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Bhaktisiddhanta Sarasvati ">[bʱɔktisid̪d̪ʱanto ʃɔrɔʃbɔti]; 6 February 1874 – 1 January 1937), born Bimala Prasad Datta ">[bimɔla prɔʃad d̪ɔt̪t̪o]), also referred to as Bhaktisiddhanta Sarasvati Thakura, was a prominent guru and spiritual reformer of Gaudiya Vaishnavism in the early 20th century in India.

Bhaktisiddhanta Sarasvati Thakura
Bengali: ভক্তিসিদ্ধান্ত সরস্বতী
Bhaktisiddhanta.jpg
Bhaktisiddhanta Sarasvati editing an article. ca.1930s
Born Bimala Prasad Datta
(1874-02-06)6 February 1874
Puri, Indian Empire
Died 1 January 1937(1937-01-01) (aged 62)
Calcutta, Indian Empire
Nationality Indian
Titles/honours Siddhanta Sarsvati ("the pinnacle of wisdom");
propagator of Gaudiya Vaishnavism;
founder of the Gaudiya Math;
acharya-keshari (lion-guru)
Founder of Gaudiya Math
Guru Gaurakisora Dasa Babaji
Philosophy Achintya Bheda Abheda
Literary works Bhaktisiddhanta Sarasvati bibliography
Notable disciple(s) Bhaktivedanta Swami Prabhupada and others
Quotation Let me not desire anything but the highest good for my worst enemy.
Signature

Bhaktisiddhanta Sarasvati (Bhaktisiddhānta Sarasvatī; Bengali: ভক্তিসিদ্ধান্ত সরস্বতী; [bʱɔktisid̪d̪ʱanto ʃɔrɔʃbɔti]; 6 February 1874 – 1 January 1937), born Bimala Prasad Datta (Bimalā Prasād Datta, [bimɔla prɔʃad d̪ɔt̪t̪o]), also referred to as Bhaktisiddhanta Sarasvati Thakura, was a prominent guru and spiritual reformer of Gaudiya Vaishnavism in the early 20th century in India.

Bimala Prasad was born in 1874 in Puri (Orissa) a son of Kedarnath Datta Bhaktivinoda Thakur, a recognised Bengali Gaudiya Vaishnava philosopher and teacher. Bimala Prasad received both Western and traditional Indian education and gradually established himself as a leading intellectual among the bhadralok (Western-educated and often Hindu Bengali residents of colonial Calcutta), earning the title Siddhanta Sarasvati ("the pinnacle of wisdom"). Under the direction of his father and spiritual preceptor, Bimala Prasad took initiation (diksha) into Gaudiya Vaishnavism from the Vaishnava ascetic Gaurakishora Dasa Babaji, receiving the name Shri Varshabhanavi-devi-dayita Dasa (Śrī Vārṣabhānavī-devī-dayita Dāsa, "servant of Krishna, the beloved of Radha"), and dedicated himself to arduous ascetic discipline, recitation of the Hare Krishna mantra on beads (japa), and study of classical Vaishnava literature.

After the deaths of his father and his guru, in 1918 Bimala Prasad accepted the Hindu formal order of asceticism (sannyasa), becoming known as Bhaktisiddhanta Sarasvati Goswami. In the same year Bhaktisiddhanta Sarasvati inaugurated in Calcutta the first center of his institution, later known as the Gaudiya Math. It soon developed into a dynamic missionary and educational institution with sixty-four branches across India and three centres abroad (in Burma, Germany, and England). The Math propagated the teachings of Gaudiya Vaishnavism by means of daily, weekly, and monthly periodicals, books of the Vaishnava canon, and public programs as well as through such innovations as "theistic exhibitions" with dioramas. Known for his intense and outspoken oratory and writing style as the "acharya-keshari" ("lion guru"). Bhaktisiddhanta opposed the monistic interpretation of Hinduism, or advaita, that had emerged as the prevalent strand of Hindu thought in India, seeking to establish traditional personalist krishna-bhakti as its fulfilment and higher synthesis. At the same time, through lecturing and writing, Bhaktisiddhanta Sarasvati targeted both the ritualistic casteism of smarta brahmanas and sensualised practices of numerous Gaudiya Vaishavism spin-offs , branding them as apasampradayas – deviations from the original Gaudiya Vaishnavism taught in the 16th century by Caitanya Mahaprabhu and his close successors.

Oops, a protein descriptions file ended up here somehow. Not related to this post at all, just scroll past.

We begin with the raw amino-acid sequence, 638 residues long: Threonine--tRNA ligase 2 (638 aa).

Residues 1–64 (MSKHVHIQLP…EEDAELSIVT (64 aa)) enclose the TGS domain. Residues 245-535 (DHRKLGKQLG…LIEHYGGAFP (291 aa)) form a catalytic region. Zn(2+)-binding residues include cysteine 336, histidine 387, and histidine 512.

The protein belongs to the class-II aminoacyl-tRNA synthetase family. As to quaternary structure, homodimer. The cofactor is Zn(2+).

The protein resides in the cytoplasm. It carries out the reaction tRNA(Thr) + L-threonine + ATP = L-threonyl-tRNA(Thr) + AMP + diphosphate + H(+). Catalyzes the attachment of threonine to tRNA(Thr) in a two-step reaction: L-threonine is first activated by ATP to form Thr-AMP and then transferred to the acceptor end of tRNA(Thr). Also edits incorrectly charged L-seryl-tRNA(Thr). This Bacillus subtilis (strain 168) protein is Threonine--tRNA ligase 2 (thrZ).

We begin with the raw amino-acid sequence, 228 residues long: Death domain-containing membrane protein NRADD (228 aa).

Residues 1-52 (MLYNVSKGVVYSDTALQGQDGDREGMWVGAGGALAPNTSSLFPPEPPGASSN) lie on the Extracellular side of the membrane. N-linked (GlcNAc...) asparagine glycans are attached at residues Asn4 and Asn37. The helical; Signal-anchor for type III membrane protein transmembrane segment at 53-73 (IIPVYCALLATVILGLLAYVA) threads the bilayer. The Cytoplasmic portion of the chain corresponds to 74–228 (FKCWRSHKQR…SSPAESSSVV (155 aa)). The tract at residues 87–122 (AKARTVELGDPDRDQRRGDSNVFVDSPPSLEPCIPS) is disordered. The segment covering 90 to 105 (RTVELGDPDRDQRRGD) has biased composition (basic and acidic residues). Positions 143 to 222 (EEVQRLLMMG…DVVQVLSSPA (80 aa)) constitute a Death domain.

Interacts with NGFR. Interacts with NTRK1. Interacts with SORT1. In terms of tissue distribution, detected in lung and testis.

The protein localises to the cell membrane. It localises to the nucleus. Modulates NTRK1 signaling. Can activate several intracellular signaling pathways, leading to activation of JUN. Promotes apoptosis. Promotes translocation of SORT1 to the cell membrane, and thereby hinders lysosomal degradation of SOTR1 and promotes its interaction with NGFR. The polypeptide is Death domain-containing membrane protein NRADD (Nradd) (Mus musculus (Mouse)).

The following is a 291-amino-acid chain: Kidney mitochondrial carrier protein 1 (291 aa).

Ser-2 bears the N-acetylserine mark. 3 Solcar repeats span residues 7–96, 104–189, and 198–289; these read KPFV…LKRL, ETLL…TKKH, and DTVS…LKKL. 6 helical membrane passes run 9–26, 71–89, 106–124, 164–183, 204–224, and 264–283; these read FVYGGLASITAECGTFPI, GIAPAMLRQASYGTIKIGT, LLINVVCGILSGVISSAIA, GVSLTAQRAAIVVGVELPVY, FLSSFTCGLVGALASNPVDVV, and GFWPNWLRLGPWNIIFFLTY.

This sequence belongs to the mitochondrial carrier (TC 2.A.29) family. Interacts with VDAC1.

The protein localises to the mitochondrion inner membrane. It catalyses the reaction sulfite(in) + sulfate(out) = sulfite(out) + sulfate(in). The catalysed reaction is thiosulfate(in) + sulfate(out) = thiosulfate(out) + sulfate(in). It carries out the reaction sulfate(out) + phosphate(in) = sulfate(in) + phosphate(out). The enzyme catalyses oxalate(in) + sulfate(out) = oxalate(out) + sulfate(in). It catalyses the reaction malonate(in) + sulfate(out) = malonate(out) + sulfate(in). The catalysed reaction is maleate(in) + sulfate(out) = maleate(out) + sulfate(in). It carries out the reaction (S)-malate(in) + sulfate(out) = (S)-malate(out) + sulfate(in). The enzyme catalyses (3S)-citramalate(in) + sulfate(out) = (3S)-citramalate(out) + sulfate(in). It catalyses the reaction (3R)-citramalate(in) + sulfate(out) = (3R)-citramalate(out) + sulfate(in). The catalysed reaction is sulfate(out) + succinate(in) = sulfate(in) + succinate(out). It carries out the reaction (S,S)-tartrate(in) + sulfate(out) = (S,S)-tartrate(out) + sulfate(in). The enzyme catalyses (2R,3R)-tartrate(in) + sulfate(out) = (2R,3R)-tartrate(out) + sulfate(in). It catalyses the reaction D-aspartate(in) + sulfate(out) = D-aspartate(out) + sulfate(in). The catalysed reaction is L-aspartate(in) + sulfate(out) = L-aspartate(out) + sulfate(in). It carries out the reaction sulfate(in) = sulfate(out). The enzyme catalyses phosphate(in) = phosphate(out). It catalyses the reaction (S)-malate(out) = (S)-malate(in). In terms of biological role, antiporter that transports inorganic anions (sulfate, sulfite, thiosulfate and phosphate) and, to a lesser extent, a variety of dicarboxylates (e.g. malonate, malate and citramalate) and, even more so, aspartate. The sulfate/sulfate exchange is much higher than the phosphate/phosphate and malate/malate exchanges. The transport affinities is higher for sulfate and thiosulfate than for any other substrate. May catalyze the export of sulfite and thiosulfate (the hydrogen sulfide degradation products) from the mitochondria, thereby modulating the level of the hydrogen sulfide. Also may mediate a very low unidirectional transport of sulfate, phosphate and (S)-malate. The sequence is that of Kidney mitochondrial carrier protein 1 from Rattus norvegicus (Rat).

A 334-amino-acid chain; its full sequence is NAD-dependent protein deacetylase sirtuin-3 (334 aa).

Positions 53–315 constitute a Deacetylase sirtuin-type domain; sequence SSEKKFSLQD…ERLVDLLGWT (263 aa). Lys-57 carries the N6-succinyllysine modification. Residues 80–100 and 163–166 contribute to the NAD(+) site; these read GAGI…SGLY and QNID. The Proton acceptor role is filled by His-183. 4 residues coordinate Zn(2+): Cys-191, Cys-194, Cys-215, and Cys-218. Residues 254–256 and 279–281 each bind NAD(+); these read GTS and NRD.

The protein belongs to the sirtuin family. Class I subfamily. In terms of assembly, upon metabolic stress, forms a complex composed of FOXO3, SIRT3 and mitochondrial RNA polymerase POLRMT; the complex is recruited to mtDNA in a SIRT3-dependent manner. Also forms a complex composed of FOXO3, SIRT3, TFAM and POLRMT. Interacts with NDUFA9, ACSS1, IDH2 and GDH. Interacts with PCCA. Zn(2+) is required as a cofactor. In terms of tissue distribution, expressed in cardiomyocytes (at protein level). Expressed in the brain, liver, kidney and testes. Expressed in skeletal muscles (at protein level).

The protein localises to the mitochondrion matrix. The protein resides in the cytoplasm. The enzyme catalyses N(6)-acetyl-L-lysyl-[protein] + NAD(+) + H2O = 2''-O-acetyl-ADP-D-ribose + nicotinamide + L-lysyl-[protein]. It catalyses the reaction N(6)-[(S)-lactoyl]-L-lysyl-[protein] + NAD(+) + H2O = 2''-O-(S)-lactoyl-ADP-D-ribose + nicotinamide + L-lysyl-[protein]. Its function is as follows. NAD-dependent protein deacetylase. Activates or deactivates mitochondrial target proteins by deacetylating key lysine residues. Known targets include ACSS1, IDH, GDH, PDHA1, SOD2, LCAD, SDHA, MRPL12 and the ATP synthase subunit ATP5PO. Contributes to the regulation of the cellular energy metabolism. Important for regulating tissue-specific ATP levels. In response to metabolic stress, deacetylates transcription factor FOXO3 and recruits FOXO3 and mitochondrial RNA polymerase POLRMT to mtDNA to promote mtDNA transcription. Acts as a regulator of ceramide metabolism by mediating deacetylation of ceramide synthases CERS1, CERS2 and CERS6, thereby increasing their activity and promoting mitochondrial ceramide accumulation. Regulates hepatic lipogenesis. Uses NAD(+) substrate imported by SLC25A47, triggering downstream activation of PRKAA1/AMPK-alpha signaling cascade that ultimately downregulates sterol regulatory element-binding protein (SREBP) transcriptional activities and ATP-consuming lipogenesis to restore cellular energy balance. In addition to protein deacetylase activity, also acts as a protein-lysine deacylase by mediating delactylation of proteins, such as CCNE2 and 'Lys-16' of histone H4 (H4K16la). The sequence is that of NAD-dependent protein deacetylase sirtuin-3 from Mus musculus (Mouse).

The mission initiated by Bhaktivinoda and developed by Bhaktisiddhanta emerged as "the most powerful reformist movement" of Vaishnavism in Bengal of the 19th and early 20th century. However, after the demise of Bhaktisiddhanta Sarasvati in 1937, the Gaudiya Math became tangled by internal dissent, and the united mission in India was effectively fragmented. Over decades, the movement regained its momentum. In 1966 its offshoot, the International Society for Krishna Consciousness (ISKCON), was founded by Bhaktisiddhanta's disciple Bhaktivedanta Swami in New York City and spearheaded the spread of Gaudiya Vaisnava teachings and practice globally. The Bhaktisiddhanta's branch of Gaudiya Vaishnavism presently counts over 500,000 adherents worldwide, with its public profile far exceeding the size of its constituency.

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